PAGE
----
Shortly after Simon Griver told his 10-year-old daughter, Sivan, that a man from BBC radio was coming to visit them, he found her playing a game of make-believe with her eight-year-old brother, David.
Parents say their own childhoods were easier
Sivan was pretending to be a radio newsreader.
"Here is the news," she said.
"We have just heard that there has been another suicide bomb in Jerusalem and David has been killed."
Then she turned to her brother and asked: "David, what is it like to be dead?"
The Grivers are Israelis who live just outside Jerusalem and they know all about suicide bombs.
Their next-door neighbour, a close family friend, was killed by one while he was in a Jerusalem cafe.
Taghreed Kishek has a 10-year-old daughter too.
Her name is Merna and she lives with her mother and younger sister in the West Bank town of Ramallah.
They too live in fear - not of suicide bombs - but of Israeli tanks and guns.
Last year the Israeli army staged a major incursion into Ramallah, which is where the Palestinian leader Yasser Arafat has his headquarters.
The memory of those terrifying nights of bombs and missiles has never left them.
When I met Taghreed and her daughters at her parents' home in Ramallah, she told me:
"One night, my daughter became so cold and pale from fright that I really thought she was going to die.
"Even now she tells me she cannot concentrate at school because she is always worrying about whether I will come home safely."
Collapse of Oslo
Merna and Sivan are the children of Oslo.
They were born around the time the Oslo peace agreement was signed in September 1993 on the White House lawn in Washington DC.
Ten years on and the Oslo agreement is in tatters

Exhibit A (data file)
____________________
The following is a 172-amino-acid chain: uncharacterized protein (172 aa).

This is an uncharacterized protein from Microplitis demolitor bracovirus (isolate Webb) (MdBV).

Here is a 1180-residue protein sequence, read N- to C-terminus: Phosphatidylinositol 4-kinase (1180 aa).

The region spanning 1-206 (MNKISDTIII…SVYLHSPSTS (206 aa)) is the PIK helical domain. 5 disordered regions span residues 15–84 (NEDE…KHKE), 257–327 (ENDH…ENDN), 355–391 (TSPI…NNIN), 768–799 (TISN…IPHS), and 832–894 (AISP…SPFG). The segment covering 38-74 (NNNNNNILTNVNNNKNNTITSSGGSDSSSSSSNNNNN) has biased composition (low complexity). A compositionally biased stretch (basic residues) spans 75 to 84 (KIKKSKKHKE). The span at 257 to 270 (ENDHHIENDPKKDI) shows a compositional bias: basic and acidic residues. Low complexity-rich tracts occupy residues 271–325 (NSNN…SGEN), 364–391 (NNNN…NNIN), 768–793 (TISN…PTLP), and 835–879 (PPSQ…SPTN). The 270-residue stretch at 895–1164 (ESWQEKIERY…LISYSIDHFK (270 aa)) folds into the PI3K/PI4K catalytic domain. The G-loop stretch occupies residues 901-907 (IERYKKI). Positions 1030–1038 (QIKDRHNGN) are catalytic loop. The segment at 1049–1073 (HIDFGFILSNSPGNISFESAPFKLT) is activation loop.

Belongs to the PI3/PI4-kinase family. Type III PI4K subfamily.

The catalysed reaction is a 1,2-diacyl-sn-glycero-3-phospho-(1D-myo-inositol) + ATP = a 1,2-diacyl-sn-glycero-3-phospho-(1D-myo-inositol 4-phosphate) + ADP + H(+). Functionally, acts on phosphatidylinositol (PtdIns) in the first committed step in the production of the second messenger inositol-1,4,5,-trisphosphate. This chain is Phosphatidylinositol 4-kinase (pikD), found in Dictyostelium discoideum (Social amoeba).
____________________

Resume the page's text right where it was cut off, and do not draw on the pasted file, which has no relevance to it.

The then-Israeli Prime Minister Yitzhak Rabin was there, as was Mr Arafat and then-US President Bill Clinton.
Together they solemnly pledged an end to bloodshed and violence between Israelis and Palestinians.
But it was not to be.
In the decade that followed, the violence has seemed never-ending.
Within months of the signing ceremony, a Jewish settler shot dead 29 Muslim worshippers in a mosque in the ancient West Bank city of Hebron.
A little over a month later came the first post-Oslo Palestinian suicide bomb.
And in November 1995, Yitzhak Rabin was assassinated by a Jewish fanatic.
End of hope
Taghreed Kishek says Oslo has brought her nothing but dashed hopes.
She remembers her life as a child in Ramallah, when it was under Israeli occupation, as being far happier than her daughters'.
Palestinians have the beginnings of what may one day be a viable state
"I still want to hope," she told me. "But I can't."
Simon Griver and his wife, Judith, say they do still hope for better days but they know that they may have a long wait.
And when Simon tells me the story of Sivan's chilling game of make-believe with her brother, he sighs.
"That's life in Israel in the year 2003," he says.
So why didn't Oslo bring peace to Israelis and Palestinians?
On both sides, extremists were determined to wreck the deal.
Palestinian officials criticised the Israelis for continuing to build new settlements and expand existing ones on territory they seized during the Six-Day War of 1967.
"They can have peace or settlements, but not both," the Palestinians' chief negotiator Saeb Erekat told me.
Israelis say they thought Yasser Arafat had decided to give up violence, but that his failure to rein in the Islamist groups such as Hamas and Islamic Jihad has proved them wrong.
And the man who is called the architect of Oslo, the former Israeli justice minister Yossi Beilin, says they all made a mistake a decade ago - they failed to put anything in the Declaration of Principles about halting the building of settlements.
So, 10 years on, Oslo lies in tatters.
The Palestinians have the beginnings of what may, one day, be an independent state of their own.
But Oslo did not bring them, or the Israelis, an end to the violence.
On both sides, they wonder what will.